This is the Leo Triplet.
As the name implies, this close group of three galaxies is in the constellation Leo. The group is about 35 million light years from us. The galaxy at the top is M 66, below and to the left is M 65, and to the right is NGC 3628.
The three are neat to look at as a group, but they happen to be close and bright enough to view individually.
Here is M 66.
With a visual magnitude of +8.9, M 66 is the brightest of the three galaxies. It’s about 31 million light years away from us. It is estimated that M 66 is close to 75 thousand light years in diameter.
M 66 was discovered by Charles Messier in 1780.
A mere 190,000 light years from M 66, we find M 65.
Like M 66, M 65 was discovered by Messier in 1780. I think it’s probably safe to assume he spotted M 65 first, even though with a magnitude of +9.2, it is the dimmer of the two. M65 is 42 million light years away from us.
Some sources claim you can spot M65 and M 66 with a good pair of binoculars. I have not been able to verify that claim so it might be a good project for a clear calm night.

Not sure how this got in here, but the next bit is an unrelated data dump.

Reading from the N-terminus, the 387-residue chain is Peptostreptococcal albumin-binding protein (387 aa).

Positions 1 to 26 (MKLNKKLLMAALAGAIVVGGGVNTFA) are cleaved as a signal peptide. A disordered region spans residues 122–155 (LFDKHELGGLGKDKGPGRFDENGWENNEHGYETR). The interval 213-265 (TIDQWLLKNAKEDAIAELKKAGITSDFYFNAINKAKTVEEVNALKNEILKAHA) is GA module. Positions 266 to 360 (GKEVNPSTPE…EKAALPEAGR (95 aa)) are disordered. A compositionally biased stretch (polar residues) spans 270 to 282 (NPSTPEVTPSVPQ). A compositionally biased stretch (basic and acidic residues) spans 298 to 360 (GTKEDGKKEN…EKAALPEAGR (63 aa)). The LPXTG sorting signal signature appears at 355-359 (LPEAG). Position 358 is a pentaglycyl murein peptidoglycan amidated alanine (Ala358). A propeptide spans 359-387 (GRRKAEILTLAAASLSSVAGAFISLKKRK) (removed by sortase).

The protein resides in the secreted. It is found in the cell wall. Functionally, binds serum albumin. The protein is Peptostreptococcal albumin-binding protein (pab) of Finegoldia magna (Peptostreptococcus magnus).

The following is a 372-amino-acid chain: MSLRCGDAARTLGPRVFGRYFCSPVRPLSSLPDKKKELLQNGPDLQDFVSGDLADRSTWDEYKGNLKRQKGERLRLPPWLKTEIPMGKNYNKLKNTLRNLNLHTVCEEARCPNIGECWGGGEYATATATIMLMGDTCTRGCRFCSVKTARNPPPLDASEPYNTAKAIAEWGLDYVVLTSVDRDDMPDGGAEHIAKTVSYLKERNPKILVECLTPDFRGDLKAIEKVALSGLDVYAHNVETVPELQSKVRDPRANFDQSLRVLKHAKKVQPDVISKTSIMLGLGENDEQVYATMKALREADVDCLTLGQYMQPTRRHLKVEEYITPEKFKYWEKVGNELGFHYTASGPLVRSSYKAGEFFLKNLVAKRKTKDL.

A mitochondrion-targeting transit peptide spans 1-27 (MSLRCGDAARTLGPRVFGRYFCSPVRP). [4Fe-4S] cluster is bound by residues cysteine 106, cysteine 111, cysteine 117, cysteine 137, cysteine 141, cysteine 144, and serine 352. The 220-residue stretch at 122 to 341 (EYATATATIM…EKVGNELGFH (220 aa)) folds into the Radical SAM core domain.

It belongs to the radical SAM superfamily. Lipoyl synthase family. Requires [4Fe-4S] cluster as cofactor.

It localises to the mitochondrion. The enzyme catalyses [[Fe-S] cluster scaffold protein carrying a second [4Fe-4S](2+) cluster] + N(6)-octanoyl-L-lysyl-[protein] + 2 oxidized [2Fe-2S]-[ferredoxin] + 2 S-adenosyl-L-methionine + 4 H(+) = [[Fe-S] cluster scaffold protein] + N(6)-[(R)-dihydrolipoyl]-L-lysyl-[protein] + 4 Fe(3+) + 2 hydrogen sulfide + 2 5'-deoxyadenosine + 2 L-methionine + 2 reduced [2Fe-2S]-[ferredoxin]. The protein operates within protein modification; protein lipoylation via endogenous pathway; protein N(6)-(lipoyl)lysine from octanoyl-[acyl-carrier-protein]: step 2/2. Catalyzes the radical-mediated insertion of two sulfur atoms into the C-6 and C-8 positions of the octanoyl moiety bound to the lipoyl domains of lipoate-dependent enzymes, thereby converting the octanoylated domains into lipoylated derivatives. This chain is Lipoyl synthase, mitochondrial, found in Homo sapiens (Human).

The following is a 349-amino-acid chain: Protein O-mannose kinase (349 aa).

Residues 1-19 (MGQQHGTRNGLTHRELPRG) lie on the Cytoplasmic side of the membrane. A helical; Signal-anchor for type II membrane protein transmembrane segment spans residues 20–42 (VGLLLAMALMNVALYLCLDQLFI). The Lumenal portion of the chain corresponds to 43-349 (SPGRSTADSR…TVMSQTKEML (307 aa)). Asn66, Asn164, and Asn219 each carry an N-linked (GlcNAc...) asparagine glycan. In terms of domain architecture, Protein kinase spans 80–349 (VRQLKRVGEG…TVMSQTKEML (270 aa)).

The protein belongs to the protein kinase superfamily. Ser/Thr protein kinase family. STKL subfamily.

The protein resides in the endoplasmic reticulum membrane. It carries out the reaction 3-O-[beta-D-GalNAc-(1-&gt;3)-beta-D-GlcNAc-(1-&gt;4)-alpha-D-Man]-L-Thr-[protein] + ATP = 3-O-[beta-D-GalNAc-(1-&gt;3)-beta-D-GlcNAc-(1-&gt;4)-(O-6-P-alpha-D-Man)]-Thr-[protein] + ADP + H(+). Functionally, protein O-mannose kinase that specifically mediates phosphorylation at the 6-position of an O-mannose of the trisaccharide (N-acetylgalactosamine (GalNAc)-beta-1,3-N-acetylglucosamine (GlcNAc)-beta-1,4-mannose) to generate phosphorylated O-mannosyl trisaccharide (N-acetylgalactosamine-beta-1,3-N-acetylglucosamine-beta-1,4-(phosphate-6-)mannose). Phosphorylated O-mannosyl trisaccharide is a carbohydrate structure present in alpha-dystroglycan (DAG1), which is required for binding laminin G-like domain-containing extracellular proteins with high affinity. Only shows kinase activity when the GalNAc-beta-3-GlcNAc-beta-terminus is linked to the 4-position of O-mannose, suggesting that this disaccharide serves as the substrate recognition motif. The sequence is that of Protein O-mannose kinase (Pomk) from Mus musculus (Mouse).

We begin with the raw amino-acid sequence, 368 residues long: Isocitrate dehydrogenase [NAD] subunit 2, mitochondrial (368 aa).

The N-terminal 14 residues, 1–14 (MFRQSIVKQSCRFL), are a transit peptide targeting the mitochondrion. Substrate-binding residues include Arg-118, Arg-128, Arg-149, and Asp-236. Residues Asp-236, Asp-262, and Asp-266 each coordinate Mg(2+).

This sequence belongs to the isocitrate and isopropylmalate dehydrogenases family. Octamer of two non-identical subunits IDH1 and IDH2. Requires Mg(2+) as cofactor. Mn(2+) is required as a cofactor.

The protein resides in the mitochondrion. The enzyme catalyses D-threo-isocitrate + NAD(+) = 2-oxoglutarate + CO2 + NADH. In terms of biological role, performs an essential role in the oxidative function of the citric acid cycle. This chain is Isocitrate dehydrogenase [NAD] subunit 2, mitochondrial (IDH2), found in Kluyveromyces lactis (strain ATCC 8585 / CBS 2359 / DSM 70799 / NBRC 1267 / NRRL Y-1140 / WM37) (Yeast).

The third member of the triplet is NGC 3628.
Messier did not see this edge-on galaxy when he discovered M 65 and 66 in 1780. Its visual magnitude of +10.2 might have put this galaxy beyond the range of Messier’s telescope. It was discovered four years later by William Herschel. NGC 3628 is about 35 million light years away from us!
What you can look for in June’s Night Skies
Look for Mercury near the WNW horizon right after sundown. With a visual magnitude of +0.3, it’s not as bright as Venus, but this smallest of planets is still a nice sight. Don’t confuse Mercury with the star, Capella. They will both be about the same distance above the horizon. Capella with a visual magnitude of +0.07 is a little brighter and more to the NW.
Jupiter rises in the East at about 11:15 p.m., followed by Saturn at 11:30, and Mars at 1:42 a.m. There are two invisible members to this group, the dwarf planet, Pluto and Neptune. Pluto begins the month slightly in front and below Jupiter. Neptune rises about a quarter hour after Mars. With a visual magnitude of +7.9, you can see it through binoculars or a small telescope. Its blue color makes Neptune easy to identify.
There are no major meteor showers visible in the Northern Hemisphere during June.
1st Quarter is June 28
Full Moon is June 5
Last Quarter is June 13
New Moon is June 21